Malakasi

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Malakasi
Μαλακάσι
Malakasi is located in Greece
Malakasi
Malakasi
Coordinates: 39°48′N 21°20′E / 39.800°N 21.333°E / 39.800; 21.333Coordinates: 39°48′N 21°20′E / 39.800°N 21.333°E / 39.800; 21.333
Country Greece
Administrative region Thessaly
Regional unit Trikala
Municipality Kalampaka
Population (2001)[1]
 • Municipal unit 2,090
Time zone EET (UTC+2)
 • Summer (DST) EEST (UTC+3)
Vehicle registration ΤΚ

Malakasi (Greek: Μαλακάσι) is a village and a former municipality in the Trikala regional unit, Thessaly, Greece. Since the 2011 local government reform it is part of the municipality Kalampaka, of which it is a municipal unit.[2] Population 2,090 (2001). The seat of the municipality was in Panagia.

Municipal unit[edit]

The municipal unit of Malakasi includes the settlements of Korydallos, Malakasi, Panagia, Pefki and Trygona.

Geography[edit]

The village is part of the wider Zagori region,[3] between Epirus and Thessaly.

History[edit]

Malakasi tribe[edit]

The Malakasioi (Greek: Μαλακάσιοι) was a Vlach tribe or clan that moved from Epirus towards Thessaly with the Bouioi and Mesaritai in the 14th century. They were well armed. At the time they "lived in no town but in inaccessible places".[4] They settled the central Pindus, between Thessaly and Epirus.[5] Although Kantakouzenos called them "Albanians" they were Vlachs,[4] and according to Alain Ducellier they left due to social oppression and upheavals.[6] Their name most likely derived from the plain of Malakastra between Valona and Berat (in Albania).[4]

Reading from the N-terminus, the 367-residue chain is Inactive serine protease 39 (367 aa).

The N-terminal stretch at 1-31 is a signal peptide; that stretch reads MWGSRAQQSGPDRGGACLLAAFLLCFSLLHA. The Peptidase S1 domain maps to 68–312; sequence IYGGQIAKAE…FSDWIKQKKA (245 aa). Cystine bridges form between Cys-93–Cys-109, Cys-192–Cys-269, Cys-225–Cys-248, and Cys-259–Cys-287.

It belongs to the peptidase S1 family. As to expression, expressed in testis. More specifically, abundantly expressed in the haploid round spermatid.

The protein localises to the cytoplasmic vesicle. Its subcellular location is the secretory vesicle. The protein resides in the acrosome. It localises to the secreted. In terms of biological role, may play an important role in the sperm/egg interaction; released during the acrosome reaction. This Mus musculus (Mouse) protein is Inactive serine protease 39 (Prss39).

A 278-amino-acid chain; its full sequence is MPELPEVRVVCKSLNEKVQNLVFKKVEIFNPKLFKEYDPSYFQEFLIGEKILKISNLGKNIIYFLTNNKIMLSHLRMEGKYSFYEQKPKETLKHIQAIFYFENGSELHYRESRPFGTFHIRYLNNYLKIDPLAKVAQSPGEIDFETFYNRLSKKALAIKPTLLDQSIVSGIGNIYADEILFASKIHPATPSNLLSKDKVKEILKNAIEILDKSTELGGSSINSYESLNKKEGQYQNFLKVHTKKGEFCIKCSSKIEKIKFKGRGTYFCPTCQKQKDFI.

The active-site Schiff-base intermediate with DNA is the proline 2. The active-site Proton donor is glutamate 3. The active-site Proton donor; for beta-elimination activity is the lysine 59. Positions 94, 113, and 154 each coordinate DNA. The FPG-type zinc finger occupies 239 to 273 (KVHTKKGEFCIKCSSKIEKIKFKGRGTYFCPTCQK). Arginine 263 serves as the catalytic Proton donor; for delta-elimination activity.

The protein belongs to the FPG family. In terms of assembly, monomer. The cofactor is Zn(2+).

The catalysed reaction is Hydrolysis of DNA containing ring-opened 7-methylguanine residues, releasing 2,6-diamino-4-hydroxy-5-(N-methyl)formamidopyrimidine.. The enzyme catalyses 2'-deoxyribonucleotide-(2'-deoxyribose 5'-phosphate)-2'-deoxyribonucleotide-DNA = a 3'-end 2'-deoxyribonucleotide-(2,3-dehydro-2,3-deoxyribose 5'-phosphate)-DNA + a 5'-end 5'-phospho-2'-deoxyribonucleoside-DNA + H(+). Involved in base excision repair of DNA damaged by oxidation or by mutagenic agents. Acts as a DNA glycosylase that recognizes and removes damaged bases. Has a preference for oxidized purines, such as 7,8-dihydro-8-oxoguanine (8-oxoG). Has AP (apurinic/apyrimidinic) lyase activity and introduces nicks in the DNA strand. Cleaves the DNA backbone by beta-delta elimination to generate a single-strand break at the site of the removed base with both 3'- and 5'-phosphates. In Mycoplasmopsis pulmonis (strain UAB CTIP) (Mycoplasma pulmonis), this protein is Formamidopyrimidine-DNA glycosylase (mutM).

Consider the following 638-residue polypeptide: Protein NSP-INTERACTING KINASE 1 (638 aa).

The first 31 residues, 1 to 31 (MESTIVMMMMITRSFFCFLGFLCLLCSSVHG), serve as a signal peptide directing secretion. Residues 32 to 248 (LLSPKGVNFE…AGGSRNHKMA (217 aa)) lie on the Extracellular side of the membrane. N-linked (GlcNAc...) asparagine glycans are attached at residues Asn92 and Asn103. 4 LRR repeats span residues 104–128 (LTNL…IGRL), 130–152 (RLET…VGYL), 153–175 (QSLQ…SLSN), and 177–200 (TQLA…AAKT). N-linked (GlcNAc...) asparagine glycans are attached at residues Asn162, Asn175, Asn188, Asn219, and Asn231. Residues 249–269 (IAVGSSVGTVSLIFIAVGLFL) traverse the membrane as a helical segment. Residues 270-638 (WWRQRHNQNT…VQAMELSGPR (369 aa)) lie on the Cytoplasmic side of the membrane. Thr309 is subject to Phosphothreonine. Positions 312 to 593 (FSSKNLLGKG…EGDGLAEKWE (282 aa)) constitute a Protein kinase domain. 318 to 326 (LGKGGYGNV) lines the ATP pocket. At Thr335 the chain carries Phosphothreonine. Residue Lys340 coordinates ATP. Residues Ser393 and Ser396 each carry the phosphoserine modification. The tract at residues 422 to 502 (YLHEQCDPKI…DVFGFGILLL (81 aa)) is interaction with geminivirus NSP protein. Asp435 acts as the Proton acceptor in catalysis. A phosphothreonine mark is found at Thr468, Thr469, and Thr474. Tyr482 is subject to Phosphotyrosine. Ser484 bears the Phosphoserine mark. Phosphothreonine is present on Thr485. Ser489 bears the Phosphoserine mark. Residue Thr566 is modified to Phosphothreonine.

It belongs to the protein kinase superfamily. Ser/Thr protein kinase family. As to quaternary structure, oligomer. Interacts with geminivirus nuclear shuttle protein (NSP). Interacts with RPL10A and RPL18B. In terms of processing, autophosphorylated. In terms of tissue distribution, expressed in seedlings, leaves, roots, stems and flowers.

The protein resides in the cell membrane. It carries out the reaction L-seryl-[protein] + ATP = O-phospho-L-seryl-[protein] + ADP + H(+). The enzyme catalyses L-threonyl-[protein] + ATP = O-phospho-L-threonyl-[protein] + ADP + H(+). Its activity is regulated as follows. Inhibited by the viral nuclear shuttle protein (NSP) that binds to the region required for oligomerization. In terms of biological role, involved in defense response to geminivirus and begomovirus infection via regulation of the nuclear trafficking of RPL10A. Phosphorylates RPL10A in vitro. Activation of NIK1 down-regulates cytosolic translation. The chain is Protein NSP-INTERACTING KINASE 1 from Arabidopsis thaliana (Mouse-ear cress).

From 1367 to 1370, Ioannina, the capital of Toma Preljubović was under constant siege and blocked by the Mazaraki and Malakasi clans under Peter Losha.[7]

Ottoman period[edit]

During the Ottoman period,[when?] Epirus and Aetolia-Acarnania were divided into five armatolikia: Malakasi, Tzoumerka, Xeromero, Lidorikion, and Venetiko.[8][9]

In May 1871, Malakasi was the seat of the Malakasi nahiye of the Ioannina kaza.[10]

Demographics[edit]

The village is inhabited by "Vlachs" (Βλαχι),[11] who are called Malakasi and inhabit the villages from Malakasi to Gardiki.[12]

References[edit]

  1. ^ De Facto Population of Greece Population and Housing Census of March 18th, 2001 (PDF 39 MB). National Statistical Service of Greece. 2003. 
  2. ^ Kallikratis law Greece Ministry of Interior (Greek)
  3. ^ Dionysios A. Zakythēnos (1976). The Making of Modern Greece: From Byzantium to Independence. Rowman and Littlefield. ISBN 978-0-87471-796-9. 
  4. ^ a b c Nicholas Geoffrey Lemprière Hammond (1976). Migrations and invasions in Greece and adjacent areas. Noyes Press. pp. 39–42. ISBN 978-0-8155-5047-1. 
  5. ^ Kukudēs 2003, p. 89
  6. ^ Kukudēs 2003, p. 214
  7. ^ Nicol, Donald MacGillivray (1984). The Despotate of Epiros, 1267-1479: A Contribution to the History of Greece in the Middle Ages. Cambridge University Press. pp. 142–5. ISBN 9780521261906. Retrieved 3 February 2013. 
  8. ^ Apostolos Euangelou Vakalopoulos (1976). The Greek Nation, 1453-1669: The Cultural and Economic Background of Modern Greek Society. Rutgers University Press. ISBN 978-0-8135-0810-8. 
  9. ^ Миодраг Стојановић (1984). Хајдуци и клефти у народном песништву. Српска академија наука и уметности, Балканолошки институт. p. 41. 
  10. ^ Константин Леонтьев; Анатолий Васильевич Торкунов (2003). Дипломатические донесения, письма, записки, отчеты 1865-1872. РОССПЭН. p. 319. 
  11. ^ Tom Winnifrith (1987). The Vlachs: the history of a Balkan people. Duckworth. ISBN 978-0-7156-2135-6. 
  12. ^ Nicholas Geoffrey Lemprière Hammond (1967). Epirus: the Geography, the Ancient Remains, the History and Topography of Epirus and Adjacent Areas. Clarendon P. 

Sources[edit]

References[edit]